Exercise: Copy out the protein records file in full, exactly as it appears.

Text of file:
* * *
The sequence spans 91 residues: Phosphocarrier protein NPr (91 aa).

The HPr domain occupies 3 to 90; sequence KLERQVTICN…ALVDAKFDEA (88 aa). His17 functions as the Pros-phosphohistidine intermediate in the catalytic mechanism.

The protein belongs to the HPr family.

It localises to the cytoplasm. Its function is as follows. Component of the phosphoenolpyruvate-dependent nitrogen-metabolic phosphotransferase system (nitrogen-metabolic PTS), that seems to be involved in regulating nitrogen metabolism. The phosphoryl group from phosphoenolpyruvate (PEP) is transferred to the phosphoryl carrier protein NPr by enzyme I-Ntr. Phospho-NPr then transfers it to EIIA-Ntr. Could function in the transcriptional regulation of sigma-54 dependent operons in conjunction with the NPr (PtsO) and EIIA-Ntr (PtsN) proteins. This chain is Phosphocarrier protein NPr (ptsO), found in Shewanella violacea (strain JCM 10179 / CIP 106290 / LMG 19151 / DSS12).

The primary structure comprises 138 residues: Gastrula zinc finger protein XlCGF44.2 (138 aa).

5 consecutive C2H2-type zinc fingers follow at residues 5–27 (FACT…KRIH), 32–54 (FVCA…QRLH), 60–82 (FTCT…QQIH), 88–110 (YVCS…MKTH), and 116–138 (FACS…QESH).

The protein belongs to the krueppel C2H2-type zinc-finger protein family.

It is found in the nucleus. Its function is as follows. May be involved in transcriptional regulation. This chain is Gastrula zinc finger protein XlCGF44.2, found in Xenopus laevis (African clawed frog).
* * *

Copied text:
The sequence spans 91 residues: Phosphocarrier protein NPr (91 aa).

The HPr domain occupies 3 to 90; sequence KLERQVTICN…ALVDAKFDEA (88 aa). His17 functions as the Pros-phosphohistidine intermediate in the catalytic mechanism.

The protein belongs to the HPr family.

It localises to the cytoplasm. Its function is as follows. Component of the phosphoenolpyruvate-dependent nitrogen-metabolic phosphotransferase system (nitrogen-metabolic PTS), that seems to be involved in regulating nitrogen metabolism. The phosphoryl group from phosphoenolpyruvate (PEP) is transferred to the phosphoryl carrier protein NPr by enzyme I-Ntr. Phospho-NPr then transfers it to EIIA-Ntr. Could function in the transcriptional regulation of sigma-54 dependent operons in conjunction with the NPr (PtsO) and EIIA-Ntr (PtsN) proteins. This chain is Phosphocarrier protein NPr (ptsO), found in Shewanella violacea (strain JCM 10179 / CIP 106290 / LMG 19151 / DSS12).

The primary structure comprises 138 residues: Gastrula zinc finger protein XlCGF44.2 (138 aa).

5 consecutive C2H2-type zinc fingers follow at residues 5–27 (FACT…KRIH), 32–54 (FVCA…QRLH), 60–82 (FTCT…QQIH), 88–110 (YVCS…MKTH), and 116–138 (FACS…QESH).

The protein belongs to the krueppel C2H2-type zinc-finger protein family.

It is found in the nucleus. Its function is as follows. May be involved in transcriptional regulation. This chain is Gastrula zinc finger protein XlCGF44.2, found in Xenopus laevis (African clawed frog).